Scottish government launches blueprint for independence

Scottish flag and Union Jack

Treasury warns taxes in Scotland could rise by £1,000 per person per year if it leaves the UK

LAST UPDATED AT 09:29 ON Tue 26 Nov 2013

THE Scottish government is due to set out its blueprint for independence today, ten months ahead of next year's referendum.

The 670-page white paper, entitled Scotland's Future - Your Guide to an Independent Scotland, will prove Scotland is able to be a successful independent nation, claims First Minister Alex Salmond.

On 18 September 2014, Scots voters will be asked the yes/no question: "Should Scotland be an independent country?"

The blueprint is expected to reassure Scots that if they vote 'Yes' they will not have to change currency, lose access to the BBC or carry a passport to cross the border reports the Guardian. The Scottish National Party insists that Scotland's finances are healthier than those in the rest of the UK and will promise to scrap the UK's welfare reforms.

Nicola Sturgeon, Deputy First Minister, says the blueprint is "stuffed full with facts and figures and information" and said today was "an exciting day in the referendum campaign".

But opponents of Scottish independence have said there are huge question marks over some of the SNP policies that have already been announced.

Chief Treasury Secretary Danny Alexander has warned that taxes in Scotland could rise by £1,000 per person per year if it leaves the UK.

Meanwhile, Alistair Carmichael, Westminster's Scottish Secretary, told the BBC that "Scotland does very well out of the United Kingdom". He said that the Scottish government's plan to keep the pound and retain the services of the Bank of England as part of a "currency union" with the rest of the UK was "highly unlikely" to  work, and said the SNP must set out a "Plan B".

Others have questioned the Scottish government's plan to get rid of Trident nuclear weapons - currently based on the Clyde - while remaining a member of Nato.

If Scots vote for independence, the country is likely leave the UK on 24 March 2016. · 

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...here we go! There is truth and untruth in both arguments - let the Scots decide and let them stand or fall by the result.

I am puzzled, though, why Scots resident outside and beyond Scotland on the date of the referendum will not be eligible to cast their votes - while English (and other nationalities) resident within Scotland, on that date, will be eligible to vote - seems to make no sense to me whatsoever, and I am English, not Scottish.

I would have thought that the issue should be decided by the Scots alone, regardless of where they live in the world.

Failing that, perhaps it should be a UK-wide referendum with all interested parties (including the English, Welsh and Northern Irish) being eligible to vote?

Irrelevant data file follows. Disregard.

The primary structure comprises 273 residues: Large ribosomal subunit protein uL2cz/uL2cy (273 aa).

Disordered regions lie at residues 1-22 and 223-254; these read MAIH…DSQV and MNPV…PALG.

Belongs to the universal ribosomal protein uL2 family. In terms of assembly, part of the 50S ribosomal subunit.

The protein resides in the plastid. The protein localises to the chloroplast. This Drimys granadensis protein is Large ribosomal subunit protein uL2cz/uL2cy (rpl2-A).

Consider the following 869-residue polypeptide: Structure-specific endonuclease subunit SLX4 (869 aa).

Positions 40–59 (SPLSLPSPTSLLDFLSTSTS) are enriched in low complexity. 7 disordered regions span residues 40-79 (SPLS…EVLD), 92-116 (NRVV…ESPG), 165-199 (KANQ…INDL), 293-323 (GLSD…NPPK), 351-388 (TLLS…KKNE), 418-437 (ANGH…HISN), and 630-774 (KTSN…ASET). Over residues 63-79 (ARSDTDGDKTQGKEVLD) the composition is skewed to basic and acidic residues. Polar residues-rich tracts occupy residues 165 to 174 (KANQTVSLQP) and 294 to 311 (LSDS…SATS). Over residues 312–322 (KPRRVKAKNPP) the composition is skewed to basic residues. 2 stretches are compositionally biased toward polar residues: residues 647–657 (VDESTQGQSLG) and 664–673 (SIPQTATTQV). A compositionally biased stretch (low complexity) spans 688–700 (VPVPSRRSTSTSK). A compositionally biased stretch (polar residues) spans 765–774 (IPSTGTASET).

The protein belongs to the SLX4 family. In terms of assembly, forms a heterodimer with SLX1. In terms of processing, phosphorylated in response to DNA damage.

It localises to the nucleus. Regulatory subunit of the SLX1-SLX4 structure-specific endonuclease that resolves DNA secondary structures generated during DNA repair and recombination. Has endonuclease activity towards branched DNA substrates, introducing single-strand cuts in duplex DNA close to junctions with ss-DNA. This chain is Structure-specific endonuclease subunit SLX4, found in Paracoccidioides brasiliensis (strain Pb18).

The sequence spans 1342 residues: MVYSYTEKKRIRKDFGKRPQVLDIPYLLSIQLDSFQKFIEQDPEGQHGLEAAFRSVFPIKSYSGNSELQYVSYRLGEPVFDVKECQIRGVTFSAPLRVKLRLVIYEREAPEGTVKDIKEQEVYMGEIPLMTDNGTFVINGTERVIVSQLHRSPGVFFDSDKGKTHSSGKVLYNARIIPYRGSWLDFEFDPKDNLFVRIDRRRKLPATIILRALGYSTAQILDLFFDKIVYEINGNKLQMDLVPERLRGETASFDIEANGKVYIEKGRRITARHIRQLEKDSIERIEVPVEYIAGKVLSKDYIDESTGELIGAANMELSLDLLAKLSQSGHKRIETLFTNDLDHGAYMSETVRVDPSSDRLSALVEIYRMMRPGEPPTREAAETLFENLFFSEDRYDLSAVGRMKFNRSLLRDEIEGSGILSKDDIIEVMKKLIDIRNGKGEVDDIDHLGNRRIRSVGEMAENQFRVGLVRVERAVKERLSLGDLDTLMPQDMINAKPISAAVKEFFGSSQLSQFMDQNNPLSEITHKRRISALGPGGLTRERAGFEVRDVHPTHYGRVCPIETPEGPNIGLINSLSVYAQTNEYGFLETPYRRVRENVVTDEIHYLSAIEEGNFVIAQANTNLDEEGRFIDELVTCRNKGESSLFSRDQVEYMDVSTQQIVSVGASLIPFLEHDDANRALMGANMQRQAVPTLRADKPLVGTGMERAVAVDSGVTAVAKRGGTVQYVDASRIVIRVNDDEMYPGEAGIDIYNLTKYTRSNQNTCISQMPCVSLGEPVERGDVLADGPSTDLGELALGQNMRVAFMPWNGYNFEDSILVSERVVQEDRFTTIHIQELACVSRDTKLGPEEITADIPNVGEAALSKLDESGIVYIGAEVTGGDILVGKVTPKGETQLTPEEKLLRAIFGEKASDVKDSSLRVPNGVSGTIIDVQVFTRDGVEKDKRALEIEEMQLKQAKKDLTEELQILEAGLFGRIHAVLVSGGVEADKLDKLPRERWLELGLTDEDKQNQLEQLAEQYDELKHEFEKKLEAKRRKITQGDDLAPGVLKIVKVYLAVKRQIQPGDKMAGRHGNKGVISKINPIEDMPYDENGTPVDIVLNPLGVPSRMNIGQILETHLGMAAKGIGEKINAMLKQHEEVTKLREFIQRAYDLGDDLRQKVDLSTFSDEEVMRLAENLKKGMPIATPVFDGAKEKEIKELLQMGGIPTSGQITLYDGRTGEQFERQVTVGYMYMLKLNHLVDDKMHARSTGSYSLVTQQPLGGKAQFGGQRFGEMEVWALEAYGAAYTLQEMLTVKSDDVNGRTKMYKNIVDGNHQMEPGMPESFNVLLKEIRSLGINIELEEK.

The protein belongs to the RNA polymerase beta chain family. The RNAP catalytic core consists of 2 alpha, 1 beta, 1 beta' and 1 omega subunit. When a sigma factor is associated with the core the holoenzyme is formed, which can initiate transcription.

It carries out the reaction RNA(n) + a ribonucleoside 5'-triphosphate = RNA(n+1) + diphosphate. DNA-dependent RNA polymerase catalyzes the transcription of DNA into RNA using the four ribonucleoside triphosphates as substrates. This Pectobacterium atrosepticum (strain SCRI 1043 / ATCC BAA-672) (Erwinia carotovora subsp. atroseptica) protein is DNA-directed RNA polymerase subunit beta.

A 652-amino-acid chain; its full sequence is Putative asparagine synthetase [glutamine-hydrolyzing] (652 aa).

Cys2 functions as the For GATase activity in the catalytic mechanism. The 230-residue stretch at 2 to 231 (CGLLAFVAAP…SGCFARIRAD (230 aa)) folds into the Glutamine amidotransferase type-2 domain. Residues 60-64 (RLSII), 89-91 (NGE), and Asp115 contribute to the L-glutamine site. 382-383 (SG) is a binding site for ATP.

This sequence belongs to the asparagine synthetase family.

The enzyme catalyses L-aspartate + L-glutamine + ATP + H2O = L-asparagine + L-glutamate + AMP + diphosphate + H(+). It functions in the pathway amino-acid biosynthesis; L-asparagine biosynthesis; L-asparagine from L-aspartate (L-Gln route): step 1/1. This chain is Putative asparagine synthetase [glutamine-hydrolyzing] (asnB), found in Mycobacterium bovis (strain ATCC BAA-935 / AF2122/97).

Maybe I am mistaken?

To paraphrase the well know Clinton remarks: IT'S NOT ABOUT THE ECONOMY STUPID! Here the Scots have a golden opportunity to rid themselves of the English parliament for good. All our relations in Scotland will be voting YES. OK there may be short term and middle term "hardship" - but that is NOT the major issue for them.

Imagine the rent Scotland could charge to keep those damned Tridents! It could be the back door to the long sought unilateral nuclear disarmament.

Except that the Hegemon wouldn't be too happy about it. For those who care, read Constance Fitzgibbon'sWhen the Kissing Had to Stop", though of course that couldn't happen today.
Oh, I see, it's already too late.

...once again we are of one accord on this issue, Lena. However, have you recognised that Alec Salmond has stated that he wishes to retain our Queen as Monarch? Also, if he wishes to retain the pound sterling as the national currency, then he has to accept, tacitly, that he has NOT achieved full sovereignty for Scotland.

For reasons that, perhaps, might go unnoticed by non-Brits, if Scotland gains independence from the rest of the United Kingdom we might reasonably expect to see the last of a national Labour Government - it is the preponderance of Scottish Labour Members of Parliament at Westminster that allows Labour a significant national presence - without the Scottish Labour MPs the (predominantly English) Conservatives would enter office almost unopposed within the remainder of the United Kingdom.

For the United Kingdom to argue that Scotland should remain within the "family" there has to be complete honesty - for the SNP to argue that Scotland should go it's own way - again, there has to be complete honesty; anything else, from either side, would be to rob the electorate of their proper democratic right, which is to be able to make a rational and informed decision, based on facts, as opposed to spin and mendacity. Unfortunately, both Cameron and Salmond excel at such practices.

Salmond, the Walter Mitty of Scotish politics. I hope the peoples of Scotland do not be taken in with this First Ministers fantacy !

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